Longitude. You know it, you love it, you probably don’t care about it at all. But what if I told you that calculating longitude at sea was one of the most important problems in the world a few hundred years ago?
It was so important that England would give the equivalent of $6 Million in today’s money to anyone who could solve it. In comparison, solving one of the Millennium Prize Problems (which includes the famous P vs. NP problem) would only award you with $1 Million.
Let’s step back for a second. What even is longitude?
Lines of longitude are drawn across the earth from the north pole to the south pole. They’re all the same length.
This is in contrast to lines of latitude which are parallel and varying in size. Latitude is largest at the equator and smallest at the poles.
Latitude tells you how north or south you are, while longitude tells you how east or west you are, which is particularly useful if you just happened to discover a shiny new continent with gold on it somewhere to the west.
We will get into why in another post, but for now all you need to know is that up to the 1700s, longitude was more or less impossible to calculate at sea with any reasonable accuracy.
When there’s no good way to calculate longitude, you have two choices as a sea captain.
Firstly, you can rely entirely on latitude. Longitude may have been hard to calculate, but latitude was easy. Therefore, one solution to the longitude problem was to hold on to a specific latitude for the entire trip, or use a well mapped route that you could navigate with only latitude.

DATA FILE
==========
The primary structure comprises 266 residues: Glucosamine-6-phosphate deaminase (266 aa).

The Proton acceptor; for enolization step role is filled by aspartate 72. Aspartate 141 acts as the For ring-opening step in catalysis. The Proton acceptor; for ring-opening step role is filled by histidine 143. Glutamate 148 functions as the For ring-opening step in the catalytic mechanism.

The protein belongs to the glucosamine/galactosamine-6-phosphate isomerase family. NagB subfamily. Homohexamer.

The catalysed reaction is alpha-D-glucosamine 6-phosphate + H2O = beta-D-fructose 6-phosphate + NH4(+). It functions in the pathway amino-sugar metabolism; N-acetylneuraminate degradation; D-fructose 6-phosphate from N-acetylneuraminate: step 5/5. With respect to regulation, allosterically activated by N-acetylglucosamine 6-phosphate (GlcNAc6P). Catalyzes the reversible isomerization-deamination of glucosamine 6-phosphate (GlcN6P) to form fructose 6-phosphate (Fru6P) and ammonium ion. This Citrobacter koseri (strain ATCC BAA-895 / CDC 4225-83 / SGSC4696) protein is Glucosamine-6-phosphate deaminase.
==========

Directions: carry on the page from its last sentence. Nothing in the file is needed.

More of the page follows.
The problem? These were well mapped routes. So they were heavily trafficked. Do you know who likes heavily trafficked routes with valuable cargo? Pirates, and enemy nations.
If you want to avoid pirates and foreign interference, you probably want to avoid the mainstream path.
The other thing you can do is to say YOLO. You can use methods of calculating longitude that aren’t completely reliable, but kind of work as a guesstimate.
Or you can just follow your heart, and pray that God is on your side.
This actually kind of worked, though sometimes it would lead to captains getting lost, running out of supplies, or crashing into rocks and dying.
Samuel Pepys summed it up nicely in 1683:
“It is most plain, from the confusion all these people are in, how to make good their reckonings, even each man’s with itself, and the nonsensical arguments they would make use of to do it, and disorder they are in about, that is by God Almighty's Providence and great chance, and the wideness of the sea, that there are not a great many more misfortunes and ill chances in navigation than there are.”
In the next post in this series, we’ll talk about why longitude was so hard to calculate, and the various calculation methods people experimented with.